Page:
First Published: Thu, June 29 2017. 15:07 IST
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Leveraging IoT to travel on the GST highway

Technology & IoT will play a major role for logistics industry in the GST regime

Technology & IoT will play a major role for logistics industry in the GST regime
In the last few weeks the hot topic of discussion is around regime in India. Finally in place beginning day after tomorrow (July 1, 2017), many are labelling as the biggest reform initiative after liberalisation in early 1990s. There are mixed feelings from excitement to nervousness as companies gear up to the changes and challenges of this sweeping impact. It is going to be a tectonic shift to sector thus far considered as the backroom boys and unsung! 

Currently driven by taxation, manufacturers keep multiple stocking points in the country, at least one in each state where they operate, so as not to be levied Central Sales Tax (CST) on interstate movement. But with regime, that facilitates one country one tax, paves there way for transfer of consignments directly to the customer - trade in B2C or end user in B2B thus impacting holding costs significantly. This may mean a shrinkage in warehousing footprint by setting up bigger warehouses as mother distribution points instead of several small warehouses.

A Knight Frank Research estimates additional warehousing space requirement upwards of 200 million sq ft in India’s top 7 markets over the next 3 years. For example, ITC is reportedly planning to prune the current 55 warehouses to 33 in 18 months. This dynamic impact will be one of re-alignment with small & peripheral operators gradually being phased out, consolidation of larger players and creation of hubs of an activity that was non-mechanised and unorganised, into an organised and business.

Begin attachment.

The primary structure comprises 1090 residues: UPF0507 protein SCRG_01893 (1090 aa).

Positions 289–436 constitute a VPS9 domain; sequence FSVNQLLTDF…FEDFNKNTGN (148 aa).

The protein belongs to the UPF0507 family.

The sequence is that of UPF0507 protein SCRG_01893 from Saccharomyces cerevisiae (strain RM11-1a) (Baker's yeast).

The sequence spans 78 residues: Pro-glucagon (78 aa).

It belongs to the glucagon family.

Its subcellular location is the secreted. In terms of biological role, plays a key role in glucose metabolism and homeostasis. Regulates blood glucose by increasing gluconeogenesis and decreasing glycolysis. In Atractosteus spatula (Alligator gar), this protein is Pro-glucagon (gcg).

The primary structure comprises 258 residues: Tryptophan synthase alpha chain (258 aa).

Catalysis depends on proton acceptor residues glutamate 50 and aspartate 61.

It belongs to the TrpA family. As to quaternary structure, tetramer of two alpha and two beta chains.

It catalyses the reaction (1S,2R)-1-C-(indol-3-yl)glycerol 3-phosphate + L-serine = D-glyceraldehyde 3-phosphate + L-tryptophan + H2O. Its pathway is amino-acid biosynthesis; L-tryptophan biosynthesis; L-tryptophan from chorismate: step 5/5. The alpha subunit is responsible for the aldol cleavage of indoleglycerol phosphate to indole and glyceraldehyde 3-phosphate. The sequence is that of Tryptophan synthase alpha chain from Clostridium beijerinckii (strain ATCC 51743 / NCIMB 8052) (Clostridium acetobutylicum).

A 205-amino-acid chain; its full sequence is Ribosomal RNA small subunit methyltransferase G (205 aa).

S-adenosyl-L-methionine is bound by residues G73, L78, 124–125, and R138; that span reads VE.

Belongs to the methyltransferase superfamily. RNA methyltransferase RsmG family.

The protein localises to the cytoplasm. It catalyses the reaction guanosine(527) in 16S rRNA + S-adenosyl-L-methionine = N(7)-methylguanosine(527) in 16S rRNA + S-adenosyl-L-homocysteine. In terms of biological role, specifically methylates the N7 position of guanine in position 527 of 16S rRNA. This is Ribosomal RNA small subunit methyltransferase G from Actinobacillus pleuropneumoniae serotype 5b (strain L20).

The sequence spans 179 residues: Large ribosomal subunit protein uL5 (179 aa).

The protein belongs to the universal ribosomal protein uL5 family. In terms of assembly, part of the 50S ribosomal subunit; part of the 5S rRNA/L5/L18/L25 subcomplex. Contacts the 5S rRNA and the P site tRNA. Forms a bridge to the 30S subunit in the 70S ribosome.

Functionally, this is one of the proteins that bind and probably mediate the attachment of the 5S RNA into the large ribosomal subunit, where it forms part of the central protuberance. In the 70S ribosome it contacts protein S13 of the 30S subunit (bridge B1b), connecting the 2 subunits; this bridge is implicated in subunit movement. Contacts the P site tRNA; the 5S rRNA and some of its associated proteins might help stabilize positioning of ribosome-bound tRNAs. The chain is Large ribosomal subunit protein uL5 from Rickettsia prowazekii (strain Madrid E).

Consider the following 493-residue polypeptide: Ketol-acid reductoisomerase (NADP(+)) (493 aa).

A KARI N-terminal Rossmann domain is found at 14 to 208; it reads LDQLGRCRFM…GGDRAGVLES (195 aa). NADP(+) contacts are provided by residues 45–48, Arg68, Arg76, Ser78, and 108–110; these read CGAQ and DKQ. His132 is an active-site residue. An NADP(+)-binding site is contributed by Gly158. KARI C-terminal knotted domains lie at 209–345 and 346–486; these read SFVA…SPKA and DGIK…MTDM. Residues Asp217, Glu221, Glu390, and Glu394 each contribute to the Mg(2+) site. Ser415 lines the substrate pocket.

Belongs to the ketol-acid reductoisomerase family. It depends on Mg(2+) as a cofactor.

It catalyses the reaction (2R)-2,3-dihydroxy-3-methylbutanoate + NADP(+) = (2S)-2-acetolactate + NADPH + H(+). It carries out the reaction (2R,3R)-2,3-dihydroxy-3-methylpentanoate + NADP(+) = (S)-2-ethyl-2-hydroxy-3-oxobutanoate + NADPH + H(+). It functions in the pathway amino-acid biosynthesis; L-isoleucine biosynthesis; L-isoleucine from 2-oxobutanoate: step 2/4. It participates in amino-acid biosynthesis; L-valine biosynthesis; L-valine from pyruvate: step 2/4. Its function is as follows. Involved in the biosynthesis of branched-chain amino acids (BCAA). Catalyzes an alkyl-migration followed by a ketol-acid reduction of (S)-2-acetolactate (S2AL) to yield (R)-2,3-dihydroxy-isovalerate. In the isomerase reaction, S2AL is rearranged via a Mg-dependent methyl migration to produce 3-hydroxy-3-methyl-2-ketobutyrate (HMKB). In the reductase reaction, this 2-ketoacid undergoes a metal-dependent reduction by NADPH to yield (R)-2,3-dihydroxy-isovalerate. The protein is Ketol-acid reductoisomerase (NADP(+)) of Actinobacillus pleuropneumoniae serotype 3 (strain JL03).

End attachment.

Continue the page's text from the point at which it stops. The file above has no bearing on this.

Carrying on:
Larger volumes, larger warehouses and hubs mean bigger trucks, realigning of routes, longer hauls, GPS tracking, fuel tracking, more drivers, and host of related issues. The Bill also has made electronic e-waybills mandatory and stipulates that every transporter transporting goods above Rs 50,000 should register and generate a e-way challan, prior to transportation. These e-challans will have one, three, five, ten or fifteen day validity depending on the distance and would need to reach the check points prior to the goods reaching them. 

Errors, delays, misplaced items and redundancy in process are common in warehouse and with and competition, enterprises need to match it by driving efficiency. The most vital block in a product company is its system which leads to its warehouse management.

The next wave of business improvement in warehouse operation is going to come from (Internet of Things) – specifically with the use of (AI). This would range from the use of robot carts to sensor enabled items. It will help to track the items both within the warehouse facility and as it moves through the and into customer’s hand. 

It will also help in reducing human intervention in warehouse management which will prevent the odd accidents that happen in warehouse and will improve the safety of warehouse. Warehousing takes up to somewhere around 2 percent and 5 percent of the expense of an enterprise and with GST, minimising warehousing costs has turned into an essential business issue underlining return on assets,

A report estimates that will have a potential economic impact of up to $ 6.2 trillion by 2025 and the potential to drive productivity across $ 36 trillion in operating costs across multiple industries, including manufacturing, healthcare, and mining. 

Jeff Immelt, chief executive of General Electric, shares McKinsey’s optimism and GE estimates that a 1 percent improvement in productivity across its global manufacturing base translates to $ 500 million in annual savings. GE thinks a 1 percent improvement in industrial productivity could add $ 10 trillion to $ 15 trillion to worldwide GDP over the next 15 years.

In the Indian context, technology and are going to play a major role in the regime by providing a seismic shift in the enterprise, with a multitude of ways of seeing return on investment. ‘To understand the true value of IoT, businesses have to recognise that it will not mean the same thing to everybody’. The question is whether the Indian transporters & CFAs, still being unorganised fragmented and not tech savvy, are geared for this realignment, considering the roll out of is less than a day away!
__________________________________________________________________________________________________